Writing centers have been successful in America for two reasons: emphasis placed on writing through educational standards and a general awareness in the student population of what writing centers are and can do. Recreating these conditions in Korea can result in similar success. Writing Centers are a highly beneficial institution considered vital to the institutions that support them. We hope that HUFS students can experience the innumerable benefits a writing center will bring.

 

References

Alsup, J., Conard-Salvo, T., & Peters, S. J. (2008). Tutoring is real: The benefits of the peer tutor experience for future English educators. Pedagogy, 8(2), 327-347.

Blau, S., Hall, J., & Strauss, T. (1998). Exploring the tutor/client conversation: A linguistic analysis. The Writing Center Journal, 19 (1), 19-48.

Clark, I. (1995). Collaboration and ethics in writing center pedagogy. The St. Martin’s sourcebook for writing tutors, 88-96.

Cook, L. (2006). The questions we ask: A study of tutor questions and their effect on writing center tutorials. Retrieved from ProQuest.

Ferruci, S. (2001, September). Composition’ s professionalism and the writing center director: Rethinking the director as a teacher. The Writing Instructor. Retrieved from http://www.writinginstructor.com/essays/ferruci.html

Hall, M. (Jan. 1995). Talking in the middle: Why writers need tutors. College English, 57, 27-42.

Harris, M. (2000). The writing center and tutoring in WAC programs. Writing across the curriculum: A guide to developing programs, 109-122. Retrieved from http://wac.colostate.edu/books/mcleod_soven/chapter10.pdf

Kim, S. (2001). Korea’s education zeal unparalleled globally. The Korea Times. Retrieved from http://www.koreatimes.co.kr/www/news/biz/2010/07/291_68706.html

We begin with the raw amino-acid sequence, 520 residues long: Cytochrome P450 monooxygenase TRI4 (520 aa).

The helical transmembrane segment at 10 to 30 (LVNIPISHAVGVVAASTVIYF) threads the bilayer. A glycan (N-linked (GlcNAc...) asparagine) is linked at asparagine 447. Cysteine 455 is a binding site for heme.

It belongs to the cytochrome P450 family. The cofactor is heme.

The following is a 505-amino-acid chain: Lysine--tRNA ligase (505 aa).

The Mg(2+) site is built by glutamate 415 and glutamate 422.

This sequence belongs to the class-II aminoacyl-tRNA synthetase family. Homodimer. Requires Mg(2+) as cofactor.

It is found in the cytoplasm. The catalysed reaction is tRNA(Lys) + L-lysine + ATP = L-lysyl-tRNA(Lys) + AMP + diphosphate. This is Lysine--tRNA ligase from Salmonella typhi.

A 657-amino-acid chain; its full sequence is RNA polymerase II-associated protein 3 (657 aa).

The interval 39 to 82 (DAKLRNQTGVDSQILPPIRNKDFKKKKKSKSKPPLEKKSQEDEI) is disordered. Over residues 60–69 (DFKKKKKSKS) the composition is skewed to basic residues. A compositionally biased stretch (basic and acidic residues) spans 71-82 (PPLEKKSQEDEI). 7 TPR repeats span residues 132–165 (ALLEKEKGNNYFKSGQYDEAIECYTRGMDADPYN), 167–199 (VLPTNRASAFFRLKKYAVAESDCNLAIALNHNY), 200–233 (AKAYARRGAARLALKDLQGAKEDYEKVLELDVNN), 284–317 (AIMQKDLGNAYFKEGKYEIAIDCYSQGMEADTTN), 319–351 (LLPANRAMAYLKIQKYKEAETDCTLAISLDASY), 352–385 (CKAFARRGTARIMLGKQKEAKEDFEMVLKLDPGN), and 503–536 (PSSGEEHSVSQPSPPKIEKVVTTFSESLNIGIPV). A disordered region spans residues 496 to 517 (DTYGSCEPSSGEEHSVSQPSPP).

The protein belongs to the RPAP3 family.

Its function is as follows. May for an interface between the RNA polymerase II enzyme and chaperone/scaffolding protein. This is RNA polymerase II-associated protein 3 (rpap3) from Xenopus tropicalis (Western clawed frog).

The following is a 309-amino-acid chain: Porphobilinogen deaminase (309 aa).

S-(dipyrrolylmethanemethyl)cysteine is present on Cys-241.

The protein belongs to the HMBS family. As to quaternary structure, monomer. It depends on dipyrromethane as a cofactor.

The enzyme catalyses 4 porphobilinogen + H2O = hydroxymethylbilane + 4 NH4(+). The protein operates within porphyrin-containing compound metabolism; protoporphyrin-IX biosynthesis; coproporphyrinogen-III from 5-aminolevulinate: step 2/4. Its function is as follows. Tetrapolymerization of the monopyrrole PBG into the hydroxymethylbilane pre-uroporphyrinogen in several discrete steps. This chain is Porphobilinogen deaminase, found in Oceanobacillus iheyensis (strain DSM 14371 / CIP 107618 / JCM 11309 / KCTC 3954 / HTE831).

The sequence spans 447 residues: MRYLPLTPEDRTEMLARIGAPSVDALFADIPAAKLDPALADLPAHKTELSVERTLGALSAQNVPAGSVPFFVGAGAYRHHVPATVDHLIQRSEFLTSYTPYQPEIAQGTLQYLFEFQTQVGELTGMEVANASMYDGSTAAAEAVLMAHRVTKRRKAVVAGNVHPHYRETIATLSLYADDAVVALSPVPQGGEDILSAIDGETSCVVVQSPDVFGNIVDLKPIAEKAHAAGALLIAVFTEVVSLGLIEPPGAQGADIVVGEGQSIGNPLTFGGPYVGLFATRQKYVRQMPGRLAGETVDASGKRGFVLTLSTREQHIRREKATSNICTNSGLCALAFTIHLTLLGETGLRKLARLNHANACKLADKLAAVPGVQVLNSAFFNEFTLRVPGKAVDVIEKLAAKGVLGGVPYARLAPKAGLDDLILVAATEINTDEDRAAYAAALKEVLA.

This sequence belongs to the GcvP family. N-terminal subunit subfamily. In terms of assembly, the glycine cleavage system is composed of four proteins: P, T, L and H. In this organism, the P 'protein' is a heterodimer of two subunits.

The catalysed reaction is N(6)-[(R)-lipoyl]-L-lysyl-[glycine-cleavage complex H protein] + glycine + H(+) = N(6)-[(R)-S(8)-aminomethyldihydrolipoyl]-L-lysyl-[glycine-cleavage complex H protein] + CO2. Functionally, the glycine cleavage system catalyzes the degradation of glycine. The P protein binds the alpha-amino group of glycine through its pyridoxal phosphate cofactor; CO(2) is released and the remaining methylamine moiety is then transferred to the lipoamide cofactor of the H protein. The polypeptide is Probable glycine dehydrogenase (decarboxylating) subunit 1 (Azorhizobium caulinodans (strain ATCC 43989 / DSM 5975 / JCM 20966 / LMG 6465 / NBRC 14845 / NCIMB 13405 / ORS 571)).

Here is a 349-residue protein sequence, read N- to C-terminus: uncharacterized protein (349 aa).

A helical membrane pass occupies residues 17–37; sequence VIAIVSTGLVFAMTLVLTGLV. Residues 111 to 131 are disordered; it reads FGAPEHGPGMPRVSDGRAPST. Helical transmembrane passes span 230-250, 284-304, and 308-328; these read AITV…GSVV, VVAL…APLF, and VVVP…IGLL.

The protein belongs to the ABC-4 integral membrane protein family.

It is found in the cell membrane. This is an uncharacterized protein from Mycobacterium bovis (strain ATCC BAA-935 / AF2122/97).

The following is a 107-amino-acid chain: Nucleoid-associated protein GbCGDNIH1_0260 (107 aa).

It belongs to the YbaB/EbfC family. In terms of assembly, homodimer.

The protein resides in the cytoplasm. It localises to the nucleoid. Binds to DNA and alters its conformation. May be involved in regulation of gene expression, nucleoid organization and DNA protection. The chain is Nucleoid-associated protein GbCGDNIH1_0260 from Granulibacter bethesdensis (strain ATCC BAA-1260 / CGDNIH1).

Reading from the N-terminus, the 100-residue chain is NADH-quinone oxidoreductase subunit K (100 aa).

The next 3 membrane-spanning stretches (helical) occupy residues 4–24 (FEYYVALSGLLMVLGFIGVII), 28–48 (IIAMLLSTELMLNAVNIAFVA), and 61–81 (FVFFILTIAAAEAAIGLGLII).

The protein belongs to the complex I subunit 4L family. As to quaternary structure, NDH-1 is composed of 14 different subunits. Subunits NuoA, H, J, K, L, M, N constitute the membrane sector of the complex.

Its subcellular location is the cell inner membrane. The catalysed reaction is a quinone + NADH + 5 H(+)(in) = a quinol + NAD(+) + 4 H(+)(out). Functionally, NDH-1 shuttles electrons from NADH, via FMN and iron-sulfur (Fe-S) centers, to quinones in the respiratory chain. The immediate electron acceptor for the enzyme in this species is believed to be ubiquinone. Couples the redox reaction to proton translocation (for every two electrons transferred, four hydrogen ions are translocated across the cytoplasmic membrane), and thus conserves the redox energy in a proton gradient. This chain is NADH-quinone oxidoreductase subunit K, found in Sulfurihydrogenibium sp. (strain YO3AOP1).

Murphy, C. & Sherwood, S. (1995). The St. Martin’s Sourcebook for Writing Tutors. NY: St. Martin’s Press.

North, S. M. (1984). Writing center research: Testing our assumptions. Writing centers: Theory and administration. Urbana: NCTE, 24-35.

Richards, J. C. & Rogers. T. S. (2001). Approaches and Methods in Language Teaching. NY: Cambridge University Press.

Rogers, K. (2008, May). Investigating tutor training and evaluation practices in colleges
and universities in the Mid-Atlantic region. Retrieved from ProQuest.

Wildman, P. & Gidley, J. (2003). ‘World Brain’ as Metaphor for Holistic Higher Education. New Renaissance Magazine, 6.3. Retrieved from http://www.ru.org/education/-world-brain-as-a-metaphor-for-holistic-higher-education.html

Yahner, W., & Murdick, M. (1991). The Evolution of a writing center: 1972-1990. The Writing Center Journal, 11.2, 13-28.

 

Please check the How to Motivate Your Students course at Pilgrims website.

Please check the Teaching Advanced Students course at Pilgrims website.

  • The Case for Providing Institutional Support for Student Writing at HUFS
    Boryung Choi, South Korea;Dahoon Song, South Korea;Hanjoon Lee, South Korea;Max Watson, South Korea